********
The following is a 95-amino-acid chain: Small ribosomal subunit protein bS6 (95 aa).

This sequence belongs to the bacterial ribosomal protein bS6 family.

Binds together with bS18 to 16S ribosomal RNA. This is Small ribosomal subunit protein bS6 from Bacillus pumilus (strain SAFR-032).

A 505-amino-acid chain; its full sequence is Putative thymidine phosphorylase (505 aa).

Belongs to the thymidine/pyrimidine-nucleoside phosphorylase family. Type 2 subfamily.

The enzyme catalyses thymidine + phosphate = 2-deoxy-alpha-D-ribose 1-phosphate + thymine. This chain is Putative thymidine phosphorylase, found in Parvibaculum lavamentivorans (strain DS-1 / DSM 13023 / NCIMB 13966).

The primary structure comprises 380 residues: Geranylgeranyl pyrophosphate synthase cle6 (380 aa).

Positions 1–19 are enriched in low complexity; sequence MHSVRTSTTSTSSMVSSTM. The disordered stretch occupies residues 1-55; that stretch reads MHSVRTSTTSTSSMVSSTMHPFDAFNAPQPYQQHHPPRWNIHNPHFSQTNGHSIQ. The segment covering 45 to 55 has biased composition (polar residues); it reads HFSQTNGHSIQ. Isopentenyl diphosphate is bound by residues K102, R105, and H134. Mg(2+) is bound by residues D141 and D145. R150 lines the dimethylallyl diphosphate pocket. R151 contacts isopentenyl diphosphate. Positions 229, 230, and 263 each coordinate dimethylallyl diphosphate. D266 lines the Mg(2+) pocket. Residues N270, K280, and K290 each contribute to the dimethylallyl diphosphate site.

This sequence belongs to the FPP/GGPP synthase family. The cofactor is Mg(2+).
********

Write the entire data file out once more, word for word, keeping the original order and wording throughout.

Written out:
The following is a 95-amino-acid chain: Small ribosomal subunit protein bS6 (95 aa).

This sequence belongs to the bacterial ribosomal protein bS6 family.

Binds together with bS18 to 16S ribosomal RNA. This is Small ribosomal subunit protein bS6 from Bacillus pumilus (strain SAFR-032).

A 505-amino-acid chain; its full sequence is Putative thymidine phosphorylase (505 aa).

Belongs to the thymidine/pyrimidine-nucleoside phosphorylase family. Type 2 subfamily.

The enzyme catalyses thymidine + phosphate = 2-deoxy-alpha-D-ribose 1-phosphate + thymine. This chain is Putative thymidine phosphorylase, found in Parvibaculum lavamentivorans (strain DS-1 / DSM 13023 / NCIMB 13966).

The primary structure comprises 380 residues: Geranylgeranyl pyrophosphate synthase cle6 (380 aa).

Positions 1–19 are enriched in low complexity; sequence MHSVRTSTTSTSSMVSSTM. The disordered stretch occupies residues 1-55; that stretch reads MHSVRTSTTSTSSMVSSTMHPFDAFNAPQPYQQHHPPRWNIHNPHFSQTNGHSIQ. The segment covering 45 to 55 has biased composition (polar residues); it reads HFSQTNGHSIQ. Isopentenyl diphosphate is bound by residues K102, R105, and H134. Mg(2+) is bound by residues D141 and D145. R150 lines the dimethylallyl diphosphate pocket. R151 contacts isopentenyl diphosphate. Positions 229, 230, and 263 each coordinate dimethylallyl diphosphate. D266 lines the Mg(2+) pocket. Residues N270, K280, and K290 each contribute to the dimethylallyl diphosphate site.

This sequence belongs to the FPP/GGPP synthase family. The cofactor is Mg(2+).